The year 2016 was disastrous for Indian currency notes, but good for Scotland. For the first time in its history the Royal Bank of Scotland chose to feature women on its £5 and £10 notes. A tenner will get you the 19th-century astronomer, mathematician and women’s rights campaigner Mary Somerville, after whom the famous Oxford college was named.
But not many people would recognise the fey-looking lady, her loose braids held back by a circlet, like some Celtic wood nymph, gazing off to one side of the fiver.
Nan Shepherd never aspired to Oxbridge. She lived a modest life, teaching English literature at Aberdeen College of Education, writing poetry and walking. In the 1930s, she wrote a book, a memoir of sorts, more like an extended love letter to and about the Cairngorms. The Living Mountain lay unpublished for 40 years, and has recently been reissued, with an introduction by Robert Macfarlane, who proclaims it “a masterpiece”.
Shepherd declares herself a mountain person: she puts her love of the hills down to her body, the way she was made: “At first I thought that this lightness of body was a universal reaction to rarer air. It surprised me to discover that some people suffered malaise at altitudes that released me, but were happy in low valleys where I felt extinguished.” This profound connection between body and mind, between nature and self, rings like a bell — or sounds like a clarion horn — through this slim but altogether glorious little book.
Her descriptions of the natural world — the plants, the birds and wildlife, the weather, the rocks and insects and trees — are almost surgically precise. Of the waters of Ryvorn Loch, she writes: “The greenness of the water varies according to the light, now aquamarine, now verdigris, but it is always pure green, metallic rather than vegetable.” She sees things with an artist’s eye — uncluttered by assumption. And the writing is correspondingly direct, uncluttered by cliché. She names species with a scientist’s precision, which only adds to rather than detracts from her delight in their poetry: “[The mountain’s] growth is moss and lichen and sedge, and in June the clumps of Silence — moss campion — flower in brilliant pink. Dotterel and ptarmigan nest upon it and springs ooze from its rock.”
Macfarlane’s surprise hit of 2015, a lexicography of nature words entitled Landmarks, pays tribute to Shepherd: one of his chapters takes its title from her book, and his love of the particular, the vernacular, the local is matched by hers every step of the way. Shepherd’s book is generously peppered with Scottish words and phrases: the song thrush is a ‘mavis’, magpies ‘pyets’; ‘yowies’ are pine cones, and storm clouds wonderfully onomatopoeic ‘roarie-bummlers’. I love that I now know that moss campion is also called ‘Silence’.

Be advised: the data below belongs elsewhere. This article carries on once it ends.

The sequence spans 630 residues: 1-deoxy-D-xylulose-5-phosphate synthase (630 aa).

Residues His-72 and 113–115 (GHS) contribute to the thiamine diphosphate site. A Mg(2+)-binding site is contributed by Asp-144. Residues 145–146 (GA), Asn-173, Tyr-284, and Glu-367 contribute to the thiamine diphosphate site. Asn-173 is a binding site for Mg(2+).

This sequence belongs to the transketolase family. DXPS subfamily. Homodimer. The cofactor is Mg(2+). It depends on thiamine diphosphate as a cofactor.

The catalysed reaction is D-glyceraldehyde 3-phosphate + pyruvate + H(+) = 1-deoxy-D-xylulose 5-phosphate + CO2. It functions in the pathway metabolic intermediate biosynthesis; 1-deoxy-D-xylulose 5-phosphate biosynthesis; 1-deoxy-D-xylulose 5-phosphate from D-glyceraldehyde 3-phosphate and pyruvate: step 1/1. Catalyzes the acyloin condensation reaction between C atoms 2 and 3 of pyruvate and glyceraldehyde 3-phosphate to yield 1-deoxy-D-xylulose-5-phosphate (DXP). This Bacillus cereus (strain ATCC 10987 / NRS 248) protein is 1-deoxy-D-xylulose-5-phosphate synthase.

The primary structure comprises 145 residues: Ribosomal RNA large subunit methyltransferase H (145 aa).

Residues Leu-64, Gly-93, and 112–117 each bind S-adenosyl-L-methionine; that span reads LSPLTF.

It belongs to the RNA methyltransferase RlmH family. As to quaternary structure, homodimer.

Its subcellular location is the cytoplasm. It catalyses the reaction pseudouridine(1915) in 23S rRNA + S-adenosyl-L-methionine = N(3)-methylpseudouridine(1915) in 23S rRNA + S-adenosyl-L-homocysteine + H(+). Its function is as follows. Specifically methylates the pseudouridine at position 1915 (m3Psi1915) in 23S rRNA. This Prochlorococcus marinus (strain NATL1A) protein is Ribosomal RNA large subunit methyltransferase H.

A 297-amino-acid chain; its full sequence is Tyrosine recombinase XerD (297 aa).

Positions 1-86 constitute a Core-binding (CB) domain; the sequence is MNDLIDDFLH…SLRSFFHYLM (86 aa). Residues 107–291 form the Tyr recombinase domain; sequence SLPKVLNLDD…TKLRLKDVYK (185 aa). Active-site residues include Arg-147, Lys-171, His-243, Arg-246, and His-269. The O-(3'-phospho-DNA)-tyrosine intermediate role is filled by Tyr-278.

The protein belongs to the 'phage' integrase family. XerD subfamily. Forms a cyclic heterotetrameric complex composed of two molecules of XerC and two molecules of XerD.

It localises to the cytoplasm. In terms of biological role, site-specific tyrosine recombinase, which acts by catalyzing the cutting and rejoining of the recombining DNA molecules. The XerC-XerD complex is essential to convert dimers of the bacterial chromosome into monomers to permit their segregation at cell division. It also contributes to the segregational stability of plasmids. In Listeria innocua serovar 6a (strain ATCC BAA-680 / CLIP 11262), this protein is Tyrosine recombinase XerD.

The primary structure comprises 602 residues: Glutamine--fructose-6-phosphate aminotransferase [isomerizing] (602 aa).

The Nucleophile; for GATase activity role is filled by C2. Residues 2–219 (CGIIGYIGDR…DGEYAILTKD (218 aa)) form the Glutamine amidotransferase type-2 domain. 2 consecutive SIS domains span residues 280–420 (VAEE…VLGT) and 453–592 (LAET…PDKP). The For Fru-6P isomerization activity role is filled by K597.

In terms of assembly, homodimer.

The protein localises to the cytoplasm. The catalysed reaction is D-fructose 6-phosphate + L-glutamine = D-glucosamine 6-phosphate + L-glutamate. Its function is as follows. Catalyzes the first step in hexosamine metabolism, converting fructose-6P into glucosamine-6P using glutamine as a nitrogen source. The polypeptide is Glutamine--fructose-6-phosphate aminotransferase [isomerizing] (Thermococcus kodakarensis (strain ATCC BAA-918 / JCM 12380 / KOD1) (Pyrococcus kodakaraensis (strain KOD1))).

Like Walt Whitman, Shepherd sings the body electric. Reading her book is like sticking your finger in a socket: it flashes and sparks, and leaves you rattled and changed. Like Mary Oliver, like Alice Oswald, Shepherd’s poetry reconnects us to our senses at a time when we are increasingly losing touch: “We are love’s body, or we are undone,” she writes.
Nan Shepherd kept The Living Mountain filed away for 40 years, only consenting to its publication in 1977, four years before she died, aged 88. The new edition, published in 2011, pronounces it a ‘classic’ — and so it is, having stood the test of time. Now, her face adorns a fiver: I wonder how she would feel about that. ‘Hard cash’, as it is sometimes called, as if to protest (a little too much, perhaps) its real-ness, has never seemed less real. It is a symbol par excellence, and has never been more insubstantial, invisible than in today’s world: rendered worthless by the wave of a Prime Minister’s hand.
We experience nature through remote sensing webcams and watch snow leopards cuff their cubs on HD TV. The world comes Snapchatted and WhatsApped, side-swiped on touchscreens. Sometimes, it feels that the only sane response to the machinations of electronic modernity is to hitch up your kilt (or lungi) and “head for the hills”. Shepherd’s literary forefather, and fellow-Scot, John Muir wrote in 1897: “I am degenerating into a machine for making money. I am learning nothing in this trivial world of men. I must break away and get out into the mountains to learn the news.” It was Muir who also came up with the best argument for getting out into nature: “for going out, I found, was really going in.”
It’s elementary, my dear. Shepherd’s words are also disarmingly simple, yet she puts her finger on the great mysteries of life, as well as the ‘hard problem’ of consciousness itself. Standing at the source of the River Dee, she writes, “Like all profound mysteries, it is so simple that it frightens me. It wells from the rock, and flows away. For unnumbered years it has welled from the rock, and flowed away. It does nothing, absolutely nothing, but be itself.”
The upsurge of popularity for nature writers like Shepherd and Macfarlane speaks of a longing to return — not just a nostalgic swoon for some pastoral yesteryear, but a return to the senses, to the embodied self. As the divorce proceedings between the life of the mind and that of the body gather pace, we fight our fragmentation into bits and bytes by going out, to go in, reconnecting with the elements, and each other, ironically by books such as these.